Elizabeth Bay, New South Wales facts for kids
Quick facts for kidsElizabeth Bay
Sydney, New South Wales
View from Elizabeth Bay House
|Population||5,215 (2016 census)|
|• Density||16,493.3/km2 (42,717/sq mi)|
|Area||0.3 km2 (0.1 sq mi)|
|LGA(s)||City of Sydney|
Elizabeth Bay is a harbourside suburb in eastern Sydney, in the state of New South Wales, Australia. Elizabeth Bay is located three kilometres east of the Sydney central business district and is part of the local government area of the City of Sydney.
The suburb of Elizabeth Bay takes its name from the bay on Sydney Harbour. Macleay Point separates Elizabeth Bay from Rushcutters Bay. The suburb of Elizabeth Bay is surrounded by the suburbs of Rushcutters Bay and Potts Point. Kings Cross is a locality on the south-western border and Garden Island is a locality, to the north.
Alexander Macleay (1767–1848), the Colonial Secretary of New South Wales, was granted 54 acres (220,000 m2) here in 1828. He commissioned architect John Verge (1788–1861) to build Elizabeth Bay House, a Regency style home that was completed in 1837.
Elizabeth Bay House is a historic home managed by the Historic Houses Trust, located in Onslow Avenue with views across Sydney Harbour. It was designed by John Verge in the Regency style and is listed on the Register of the National Estate.
Ashton, located at the bottom of Elizabeth Bay Road, was designed by Thomas Rowe in the Victorian Italianate style and built circa 1875. It was originally part of a group of villas built for well-off clients who included Thomas Rowe, John Grafton Ross, Charles Henry Hoskins and Sir Cecil Harold Hoskins. In more recent years, the character of the area was changed radically by the building of blocks of flats, but Ashton survived as one of the few original buildings in the area. It has a New South Wales State Heritage listing.
Across the road from Ashton is Tresco, a two-storey home designed by Thomas Rowe and built in 1868. It was constructed by Italian stonemasons who were brought to Australia by the Joubert brothers, who were prominent in the early settlement of Hunters Hill. In 1913 it became the official residence of the Flag Officer in Charge, Royal Australian Navy, Eastern Australia. Like Elizabeth Bay House, it is heritage-listed.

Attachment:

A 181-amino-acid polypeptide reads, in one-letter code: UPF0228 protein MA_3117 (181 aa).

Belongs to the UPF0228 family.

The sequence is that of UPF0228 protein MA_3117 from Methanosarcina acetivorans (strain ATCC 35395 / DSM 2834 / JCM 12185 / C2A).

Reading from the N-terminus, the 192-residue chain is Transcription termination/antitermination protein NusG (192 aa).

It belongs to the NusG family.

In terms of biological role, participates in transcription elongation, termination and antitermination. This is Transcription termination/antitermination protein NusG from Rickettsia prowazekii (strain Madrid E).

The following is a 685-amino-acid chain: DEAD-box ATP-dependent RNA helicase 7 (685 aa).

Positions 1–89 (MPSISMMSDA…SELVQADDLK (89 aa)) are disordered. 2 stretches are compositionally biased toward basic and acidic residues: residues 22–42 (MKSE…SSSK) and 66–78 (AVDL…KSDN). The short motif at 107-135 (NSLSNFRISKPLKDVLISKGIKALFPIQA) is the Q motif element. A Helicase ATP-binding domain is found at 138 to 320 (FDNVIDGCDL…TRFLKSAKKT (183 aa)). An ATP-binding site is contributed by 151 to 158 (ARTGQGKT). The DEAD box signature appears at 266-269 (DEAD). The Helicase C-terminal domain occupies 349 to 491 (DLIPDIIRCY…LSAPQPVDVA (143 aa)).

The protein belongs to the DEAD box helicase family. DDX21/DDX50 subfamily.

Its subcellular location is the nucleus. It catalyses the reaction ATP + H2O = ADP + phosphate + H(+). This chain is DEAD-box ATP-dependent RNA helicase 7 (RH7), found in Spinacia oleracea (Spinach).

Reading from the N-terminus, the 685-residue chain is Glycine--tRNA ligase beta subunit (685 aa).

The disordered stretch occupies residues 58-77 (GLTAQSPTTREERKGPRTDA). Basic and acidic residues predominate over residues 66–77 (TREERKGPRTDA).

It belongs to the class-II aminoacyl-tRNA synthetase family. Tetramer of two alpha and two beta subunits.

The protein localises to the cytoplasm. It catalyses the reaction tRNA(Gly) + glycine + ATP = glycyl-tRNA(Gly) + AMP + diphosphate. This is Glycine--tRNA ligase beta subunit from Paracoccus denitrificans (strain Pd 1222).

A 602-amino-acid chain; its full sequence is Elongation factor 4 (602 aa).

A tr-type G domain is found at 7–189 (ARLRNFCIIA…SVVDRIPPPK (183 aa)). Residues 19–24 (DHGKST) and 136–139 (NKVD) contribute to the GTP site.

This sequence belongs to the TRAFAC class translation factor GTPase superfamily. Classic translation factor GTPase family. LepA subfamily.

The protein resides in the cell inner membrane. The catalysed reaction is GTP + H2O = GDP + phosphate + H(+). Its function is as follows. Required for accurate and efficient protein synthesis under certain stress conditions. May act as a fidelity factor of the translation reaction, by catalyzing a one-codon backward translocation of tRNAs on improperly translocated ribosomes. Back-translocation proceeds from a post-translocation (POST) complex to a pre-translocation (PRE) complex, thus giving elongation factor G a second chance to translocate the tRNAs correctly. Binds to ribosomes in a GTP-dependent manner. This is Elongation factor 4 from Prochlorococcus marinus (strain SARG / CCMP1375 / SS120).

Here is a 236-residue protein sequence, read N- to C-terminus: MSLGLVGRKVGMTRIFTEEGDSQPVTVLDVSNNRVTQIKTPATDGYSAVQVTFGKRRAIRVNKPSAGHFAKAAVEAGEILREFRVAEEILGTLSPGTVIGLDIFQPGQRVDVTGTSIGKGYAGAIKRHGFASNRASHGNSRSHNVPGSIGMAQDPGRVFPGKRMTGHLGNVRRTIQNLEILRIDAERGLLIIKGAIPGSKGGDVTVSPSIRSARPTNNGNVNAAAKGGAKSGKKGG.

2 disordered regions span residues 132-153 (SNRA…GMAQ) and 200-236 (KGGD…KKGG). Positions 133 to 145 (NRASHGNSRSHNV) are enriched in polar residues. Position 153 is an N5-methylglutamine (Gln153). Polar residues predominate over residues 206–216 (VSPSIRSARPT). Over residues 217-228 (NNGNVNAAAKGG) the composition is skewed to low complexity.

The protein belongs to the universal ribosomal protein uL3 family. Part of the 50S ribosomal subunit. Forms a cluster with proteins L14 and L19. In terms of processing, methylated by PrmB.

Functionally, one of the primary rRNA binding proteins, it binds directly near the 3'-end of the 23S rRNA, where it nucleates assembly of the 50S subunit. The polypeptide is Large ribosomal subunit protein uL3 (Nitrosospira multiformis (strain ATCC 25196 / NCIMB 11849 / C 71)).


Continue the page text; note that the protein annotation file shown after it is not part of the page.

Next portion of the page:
Boomerang is perhaps the best surviving suburban estate of its period on the harbour foreshores. It was designed by Neville Hampson in 1926 for Frank Albert, a music publisher. This 'Hollywood Spanish Mission' style dwelling and flats are of stuccoed brick with vaguely classical windows and decoration, under a terracotta hipped roof. The exterior colour is dull brown. The interior maintains the theatrical air with rooms decorated in different styles from various historical eras. The gardens, now mature, are an amalgamation of palm trees, shrubs and fountains with tennis court and boat house. A private residence, it sold for A$20.7 million in 2005 to Lindsay Fox. It has been used as a backdrop for Hollywood movies, including Mission Impossible II, and is heritage-listed.
At the 2011 census, there were 5,093 residents in Elizabeth Bay. Slightly more than half of people were born in Australia, with the top other countries of birth being England 6.6%, New Zealand 4.6%, United States of America 2.1%, Federal Republic of Germany 1.2% and Republic of South Africa 1.2%. Many people travelled to work by public transport (31.5%), and walking to work (25.3%) was also popular. The majority of dwellings in Elizabeth Bay were units or apartments (98.2%) and there were only 18 separate houses in the suburb. 58.7% of residents were renting their home and only 19.7% owned their home outright. The median weekly household income was $1,710 compared to the national median of $1,234.
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